A former teacher, Johnson joined the rebel group United Liberation Movement of Liberia for Democracy (ULIMO) soon after the war began. ULIMO split into two factions in 1994: United Liberation Movement of Liberia for Democracy-Kromah faction (ULIMO-K) led by Alhaji G.V. Kromah and the United Liberation Movement of Liberia for Democracy-Johnson faction (ULIMO-J), which was led by Johnson.
Johnson had 6 sons in Liberia. Jotham, his eldest, would take care of the rest of his brothers while Johnson had been on rebel missions. Nigel, Justin, Rob, Hye and Igor had lived without knowing much about their father, as Johnson had hardly been home to care for them.
Fighters loyal to Johnson triggered the first major violation of the Abuja Accord in December 1995, resisting ECOMOG deployment around the diamond mines near Tubmanburg. He was dismissed from the ULIMO-J leadership in early 1996.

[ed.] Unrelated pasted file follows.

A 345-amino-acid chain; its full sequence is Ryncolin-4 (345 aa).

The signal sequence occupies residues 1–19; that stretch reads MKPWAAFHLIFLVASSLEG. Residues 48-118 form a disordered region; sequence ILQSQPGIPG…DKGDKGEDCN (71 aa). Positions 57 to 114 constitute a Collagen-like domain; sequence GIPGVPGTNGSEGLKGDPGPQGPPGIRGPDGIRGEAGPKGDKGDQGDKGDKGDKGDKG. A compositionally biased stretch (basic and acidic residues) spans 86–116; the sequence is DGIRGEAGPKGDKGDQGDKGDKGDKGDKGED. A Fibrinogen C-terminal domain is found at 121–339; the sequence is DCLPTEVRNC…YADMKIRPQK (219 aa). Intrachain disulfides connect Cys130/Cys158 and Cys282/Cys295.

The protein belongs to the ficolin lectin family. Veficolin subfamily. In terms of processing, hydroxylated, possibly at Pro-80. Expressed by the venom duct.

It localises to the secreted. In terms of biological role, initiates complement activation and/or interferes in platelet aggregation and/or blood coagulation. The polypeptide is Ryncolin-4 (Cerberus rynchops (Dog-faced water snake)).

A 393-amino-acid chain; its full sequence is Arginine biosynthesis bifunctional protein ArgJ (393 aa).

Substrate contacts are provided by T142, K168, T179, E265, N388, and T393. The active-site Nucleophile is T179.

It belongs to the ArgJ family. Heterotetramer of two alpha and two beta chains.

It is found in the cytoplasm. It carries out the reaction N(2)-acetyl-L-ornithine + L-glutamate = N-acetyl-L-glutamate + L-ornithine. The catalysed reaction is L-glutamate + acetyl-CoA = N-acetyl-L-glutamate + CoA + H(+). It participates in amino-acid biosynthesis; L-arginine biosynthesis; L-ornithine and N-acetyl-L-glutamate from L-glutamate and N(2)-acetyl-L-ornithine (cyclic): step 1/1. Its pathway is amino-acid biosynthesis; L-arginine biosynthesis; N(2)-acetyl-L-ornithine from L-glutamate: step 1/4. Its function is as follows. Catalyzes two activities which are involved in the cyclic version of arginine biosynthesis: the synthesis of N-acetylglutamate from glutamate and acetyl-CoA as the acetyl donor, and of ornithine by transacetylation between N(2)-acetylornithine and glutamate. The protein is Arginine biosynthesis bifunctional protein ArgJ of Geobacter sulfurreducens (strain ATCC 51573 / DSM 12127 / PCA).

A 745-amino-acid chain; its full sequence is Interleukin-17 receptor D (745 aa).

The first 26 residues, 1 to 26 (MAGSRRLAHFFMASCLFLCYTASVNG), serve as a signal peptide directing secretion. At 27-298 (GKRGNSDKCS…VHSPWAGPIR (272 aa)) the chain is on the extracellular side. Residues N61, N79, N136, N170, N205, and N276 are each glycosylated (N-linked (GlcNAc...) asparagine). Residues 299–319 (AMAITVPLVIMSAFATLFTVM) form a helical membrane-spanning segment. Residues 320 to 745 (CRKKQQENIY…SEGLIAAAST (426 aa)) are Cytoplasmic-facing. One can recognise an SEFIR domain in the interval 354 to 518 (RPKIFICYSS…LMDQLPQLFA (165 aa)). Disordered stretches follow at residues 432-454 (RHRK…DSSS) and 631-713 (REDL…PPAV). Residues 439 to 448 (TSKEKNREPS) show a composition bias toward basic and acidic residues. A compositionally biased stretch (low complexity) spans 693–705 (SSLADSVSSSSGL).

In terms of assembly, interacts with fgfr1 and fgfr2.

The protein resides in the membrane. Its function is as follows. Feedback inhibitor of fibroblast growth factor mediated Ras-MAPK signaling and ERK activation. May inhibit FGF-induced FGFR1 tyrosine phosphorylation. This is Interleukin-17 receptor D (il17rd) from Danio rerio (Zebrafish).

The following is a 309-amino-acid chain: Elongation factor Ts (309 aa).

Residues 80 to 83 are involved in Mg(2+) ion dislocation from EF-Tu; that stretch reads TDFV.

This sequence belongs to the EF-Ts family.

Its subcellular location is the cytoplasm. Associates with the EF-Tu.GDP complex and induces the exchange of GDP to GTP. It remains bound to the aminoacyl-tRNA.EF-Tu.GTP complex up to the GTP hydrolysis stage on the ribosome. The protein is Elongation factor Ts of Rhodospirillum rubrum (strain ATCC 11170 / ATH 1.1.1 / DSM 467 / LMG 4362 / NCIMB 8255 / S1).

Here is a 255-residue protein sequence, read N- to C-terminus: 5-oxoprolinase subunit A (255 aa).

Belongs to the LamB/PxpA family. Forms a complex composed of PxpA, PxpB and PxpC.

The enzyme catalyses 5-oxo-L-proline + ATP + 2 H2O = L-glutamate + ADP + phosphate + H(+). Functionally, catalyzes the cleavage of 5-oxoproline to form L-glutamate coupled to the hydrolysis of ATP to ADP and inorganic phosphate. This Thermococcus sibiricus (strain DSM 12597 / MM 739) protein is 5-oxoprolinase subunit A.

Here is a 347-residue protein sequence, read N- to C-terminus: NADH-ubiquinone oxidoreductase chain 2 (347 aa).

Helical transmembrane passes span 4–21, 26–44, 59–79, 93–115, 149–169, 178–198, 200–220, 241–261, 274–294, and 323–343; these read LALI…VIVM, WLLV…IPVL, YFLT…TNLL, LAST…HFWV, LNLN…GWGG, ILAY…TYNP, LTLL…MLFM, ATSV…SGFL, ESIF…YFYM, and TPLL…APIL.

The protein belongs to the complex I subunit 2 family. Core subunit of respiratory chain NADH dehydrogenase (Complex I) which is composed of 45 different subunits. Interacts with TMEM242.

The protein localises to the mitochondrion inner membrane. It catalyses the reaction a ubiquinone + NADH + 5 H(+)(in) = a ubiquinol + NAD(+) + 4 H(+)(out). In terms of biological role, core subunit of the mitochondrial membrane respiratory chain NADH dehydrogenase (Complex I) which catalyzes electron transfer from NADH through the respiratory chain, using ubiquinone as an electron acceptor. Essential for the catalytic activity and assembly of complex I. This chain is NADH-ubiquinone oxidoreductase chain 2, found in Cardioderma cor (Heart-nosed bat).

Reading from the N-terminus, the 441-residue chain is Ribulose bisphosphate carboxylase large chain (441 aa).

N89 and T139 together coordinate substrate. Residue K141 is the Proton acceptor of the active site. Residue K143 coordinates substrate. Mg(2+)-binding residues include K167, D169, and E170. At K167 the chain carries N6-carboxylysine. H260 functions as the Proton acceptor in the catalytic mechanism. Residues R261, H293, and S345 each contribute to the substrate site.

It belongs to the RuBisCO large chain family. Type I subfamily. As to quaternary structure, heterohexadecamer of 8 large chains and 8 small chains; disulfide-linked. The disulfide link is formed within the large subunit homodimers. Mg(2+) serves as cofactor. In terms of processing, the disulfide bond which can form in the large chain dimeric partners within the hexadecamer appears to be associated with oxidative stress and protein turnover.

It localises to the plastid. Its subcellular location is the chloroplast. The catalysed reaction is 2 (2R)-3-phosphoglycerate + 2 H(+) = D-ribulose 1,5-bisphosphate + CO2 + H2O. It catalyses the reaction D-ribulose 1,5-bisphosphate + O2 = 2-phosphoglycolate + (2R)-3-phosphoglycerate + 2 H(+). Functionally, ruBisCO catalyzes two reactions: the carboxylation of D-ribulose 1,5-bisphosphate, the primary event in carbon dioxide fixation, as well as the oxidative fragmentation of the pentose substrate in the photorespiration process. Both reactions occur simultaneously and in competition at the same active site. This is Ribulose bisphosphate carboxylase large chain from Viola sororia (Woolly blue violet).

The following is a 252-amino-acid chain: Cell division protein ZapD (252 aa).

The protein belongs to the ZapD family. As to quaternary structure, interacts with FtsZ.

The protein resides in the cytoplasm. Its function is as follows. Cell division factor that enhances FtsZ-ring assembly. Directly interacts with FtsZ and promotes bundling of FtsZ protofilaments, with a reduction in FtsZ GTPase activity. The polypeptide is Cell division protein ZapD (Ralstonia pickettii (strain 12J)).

Like many involved in the Liberian civil war, Johnson was known to use mercenary fighters to further his causes. One notable example was his funding of Joshua Milton Blahyi, commonly known as General Butt Naked. The General commanded a brigade of drunken or otherwise intoxicated young teenage boys who would fight naked or in women's clothing because of a belief that it would protect them from bullets. Such was the mix of politics, semi-religious belief, uneducated leaders, drugs and utter fall of civil society that typified the Liberian conflict.
On 20 September 1998, following government accusations earlier that month that it had foiled a coup attempt, there was a shootout near the American embassy, between fighters loyal to Johnson and President Charles Taylor's troops. It left at least 50 people dead. The gun battle was described by some observers as a deliberate attempt by Taylor's forces to gun down Johnson and many of his followers.
- "U.S. Embassy In Liberia Is Fired On." New York Times 22 Sept. 1998. Nytimes.com. The New York Times Company. Web. 23 Nov. 2010. <http://www.nytimes.com/1998/09/22/world/us-embassy-in-liberia-is-fired-on.html>.
- "Roosevelt Johnson is Dead". The Inquirer. FrontPageAfrica. October 25, 2004. Retrieved November 1, 2011.